Problems on hold
It looks like news presenters and talk show anchors or anchoresses on Egyptian satellite channels are in competition among themselves on who displays the weirdest behaviour on air. Not a week passes without viewers exchanging sarcastic remarks about odd situations by presenters or anchors of political, social, cultural or sports TV shows. It has become customary for many of the presenters to forego the facts and express their private views, sometimes with such fervour that they lose composure or even slip into foul language. Now and again talk show anchors would usurp the largest share of the talk and insist on interrupting their guests and enforcing their own views, a move which—predictably—irritates viewers. More often than not the guests, provoked by the anchor’s behaviour, would get angry and protest against their curtailed right to express their views. We have seen incidents where the guests would walk out of the show in protest, or even more scandalous, the TV anchor would ask his guest to leave the show. All this is unashamedly aired live, leaving the worst impression of media performance, freedom of expression and respect of difference.
All this is not standard practice. We do not come across such violations on foreign satellite channels of good repute, the likes of which we must follow as role models. We never witnessed such abominable practices throughout the first 30 decades of TV in Egypt (1960 – 1990) when channels were few in number and competition for viewership was not too harsh. We still remember in awe and appreciation the generation of pioneer anchors who, through the screen, found their way into our homes and carved for themselves niches in our minds and hearts.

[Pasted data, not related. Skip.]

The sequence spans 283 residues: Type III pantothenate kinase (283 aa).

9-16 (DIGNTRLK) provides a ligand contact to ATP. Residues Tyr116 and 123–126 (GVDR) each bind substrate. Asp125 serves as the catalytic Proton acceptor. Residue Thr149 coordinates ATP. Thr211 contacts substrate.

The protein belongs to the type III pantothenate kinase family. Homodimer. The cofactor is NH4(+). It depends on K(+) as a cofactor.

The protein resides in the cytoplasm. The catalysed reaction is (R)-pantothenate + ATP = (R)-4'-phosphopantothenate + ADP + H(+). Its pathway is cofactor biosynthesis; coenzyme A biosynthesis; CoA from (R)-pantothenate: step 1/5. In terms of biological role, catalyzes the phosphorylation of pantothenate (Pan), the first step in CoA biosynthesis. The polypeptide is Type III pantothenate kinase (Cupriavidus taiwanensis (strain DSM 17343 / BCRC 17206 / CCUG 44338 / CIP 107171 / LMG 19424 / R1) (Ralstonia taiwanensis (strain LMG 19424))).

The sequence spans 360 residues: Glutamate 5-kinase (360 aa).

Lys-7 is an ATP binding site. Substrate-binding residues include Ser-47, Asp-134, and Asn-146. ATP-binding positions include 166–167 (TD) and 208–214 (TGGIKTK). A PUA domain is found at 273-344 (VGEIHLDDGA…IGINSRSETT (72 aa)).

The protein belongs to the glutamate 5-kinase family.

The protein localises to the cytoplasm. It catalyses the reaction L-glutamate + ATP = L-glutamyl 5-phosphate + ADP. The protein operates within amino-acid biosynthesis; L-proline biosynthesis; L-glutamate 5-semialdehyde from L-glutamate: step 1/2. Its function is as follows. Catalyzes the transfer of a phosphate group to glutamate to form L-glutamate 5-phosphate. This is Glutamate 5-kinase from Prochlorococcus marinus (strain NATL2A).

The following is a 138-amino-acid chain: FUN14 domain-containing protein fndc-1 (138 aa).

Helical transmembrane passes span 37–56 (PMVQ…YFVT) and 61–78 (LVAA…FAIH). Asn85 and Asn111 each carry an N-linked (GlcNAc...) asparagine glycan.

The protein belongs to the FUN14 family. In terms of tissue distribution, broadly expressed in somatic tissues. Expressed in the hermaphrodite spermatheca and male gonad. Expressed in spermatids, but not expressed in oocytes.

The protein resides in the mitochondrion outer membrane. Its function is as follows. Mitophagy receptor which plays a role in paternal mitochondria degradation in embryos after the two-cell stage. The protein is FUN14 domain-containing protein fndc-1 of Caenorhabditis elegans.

I believe we are living in an era of media chaos that is at times justified by claims of freedom of expression, the viewer’s right to know, or simply by being ‘sensational’. Sometimes the chaotic practices are no violations at all; they are planned and included among the policies of the satellite channels. Worse, however, are the absence of show planning and lack of any script to guide the anchor through the sequence and contents of the different parts of the show. This leaves wide space for the anchor to freely improvise on air without any constraints.
Some media persons exploit adequately the freedom they are granted, but many other unruly ones act as though they believe their competence and charm alone are sufficient to carry the show. They think they have the right to impose their own performance even if this is incompatible with the fundamentals of fine, honourable media. Among the curious practices these anchors have invented is to address the behind-the-scenes crew while on air, under the eyes and ears of the viewers. I never spotted anything of the sort on top ranking TV channels where a professional rapport links the anchor with the crew behind the scenes, and the anchor receives instructions through an earpiece. Yet it looks like our satellite channel anchors are above instructions; they consider the crew is there only to do their bidding. They even believe that this appeals to viewers.
If we are seeking about a cultural revolution that would unchain the Egyptian mind, we must realise that freedom does not mean setting the mind loose and instating chaos, with no professional or ethical constraints. The mainstays of unchained mind are education, culture and the media, all of which in Egypt need hard work to reform. Satellite TV being a major media outlet, ‘boutique channels’ ought to be brought to line.
6 September 2015